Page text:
The health department will work with neighborhood specialists to make sure that people working in the trucks are properly masked and “to make sure that everyone is aware of the changes,” Bond said.

“I think we’re basically just reinstating the mask wearing, which everyone is accustomed to,” Bond said. The mask mandate doesn’t apply to customers outside the trucks, who will not be required to wear masks.

Tom and Karen Corell of Fairfield visit New Haven's Long Wharf food trucks Aug. 4, 2021.

Tom and Karen Corell of Fairfield visit New Haven’s Long Wharf food trucks Aug. 4, 2021.

Peter Hvizdak / Hearst Connecticut Media

Geraldo de Leon, a native of Tapachula in Mexico’s southernmost state of Chiapas, works hard in his Sabor Mexico truck and said that while his business is about 40 percent of what it was pre-COVID, “it’s a little better than before.”

Unfortunately, the ingredients de Leon buys to make his food are “a little more expensive,” he said.

De Leon, who has lived for 17 years in New Haven, said he has owned the truck for about two years and works it with his wife and a friend, while continuing to send money home to his family in Chiapas, he said.

Just a little farther east of the Sweeneys’ and DeLeon’s trucks, Norma Feliciano was busy almost from the moment her family’s Winn Pinchos truck, which serves Puerto Rican pinchos (grilled meat on a stick), mofongos and salads — including conch, or carrucho, salad — opened in the morning.

While there definitely are fewer people than there were pre-COVID — Feliciano estimated business is down by 25 percent — the Winn Pinchos truck, one of the few trucks that serves solely Puerto Rican food, seems busier than most.

“It’s the Puerto Rican food,” Feliciano said. “Everyone loves Puerto Rican food.”

Over time, not coincidentally, some of the Mexican food trucks that make up the majority of the lineup at Long Wharf have added pinchos to what they serve. There even is one truck, Sandwiches El Cubano, that serves Cuban sandwiches, tacos and other Mexican treats as well as pinchos — one-stop shopping for any mixed groups or people who can’t make up their mind.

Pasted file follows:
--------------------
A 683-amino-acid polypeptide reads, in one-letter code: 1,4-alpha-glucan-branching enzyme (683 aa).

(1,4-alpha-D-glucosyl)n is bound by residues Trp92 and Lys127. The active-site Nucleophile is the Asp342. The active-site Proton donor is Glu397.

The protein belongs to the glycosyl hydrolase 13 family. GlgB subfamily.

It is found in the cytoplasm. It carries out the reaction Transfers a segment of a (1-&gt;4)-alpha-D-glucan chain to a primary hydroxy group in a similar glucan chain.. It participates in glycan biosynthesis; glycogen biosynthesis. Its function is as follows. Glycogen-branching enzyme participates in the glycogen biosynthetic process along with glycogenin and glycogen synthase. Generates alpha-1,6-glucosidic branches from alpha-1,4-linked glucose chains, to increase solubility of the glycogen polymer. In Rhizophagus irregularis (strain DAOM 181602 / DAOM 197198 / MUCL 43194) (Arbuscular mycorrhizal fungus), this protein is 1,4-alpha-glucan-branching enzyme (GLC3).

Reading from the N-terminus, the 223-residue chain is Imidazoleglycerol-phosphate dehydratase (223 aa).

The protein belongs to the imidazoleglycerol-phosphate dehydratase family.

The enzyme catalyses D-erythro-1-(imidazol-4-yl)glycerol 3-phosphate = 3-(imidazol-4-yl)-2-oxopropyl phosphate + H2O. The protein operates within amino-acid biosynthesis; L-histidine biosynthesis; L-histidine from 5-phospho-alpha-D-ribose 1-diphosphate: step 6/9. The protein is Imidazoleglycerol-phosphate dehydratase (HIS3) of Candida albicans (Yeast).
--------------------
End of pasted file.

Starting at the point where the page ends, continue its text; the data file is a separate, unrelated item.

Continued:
Winn’s Pinchos is only open from March through October, Feliciano said.

Steve Williams, owner of Jack's Hot Dogs, which usually sets up in front of the New Haven Superior Court building at Church and Elm streets in downtown New Haven, at a special event on Shelton Avenue Aug. 5, 2021.

Steve Williams, owner of Jack’s Hot Dogs, which usually sets up in front of the New Haven Superior Court building at Church and Elm streets in downtown New Haven, at a special event on Shelton Avenue Aug. 5, 2021.

Mark Zaretsky / Hearst Connecticut Media

She, too, has had complaints from customers about parking issues, “but there’s nothing we can do,” she said.

But the customers on Friday — some of whom were local and some passing by from at least as far away as New Jersey — weren’t complaining.

Norma Feliciano, who runs the Winn Pinchos food truck at Long Wharf, serving Puerto Rican food, Aug. 6, 2021.

Norma Feliciano, who runs the Winn Pinchos food truck at Long Wharf, serving Puerto Rican food, Aug. 6, 2021.

Peter Hvizdak / Hearst Connecticut Media

Long Wharf Drive is a very popular place for quick, inexpensive eats.

Barbara J. Miriam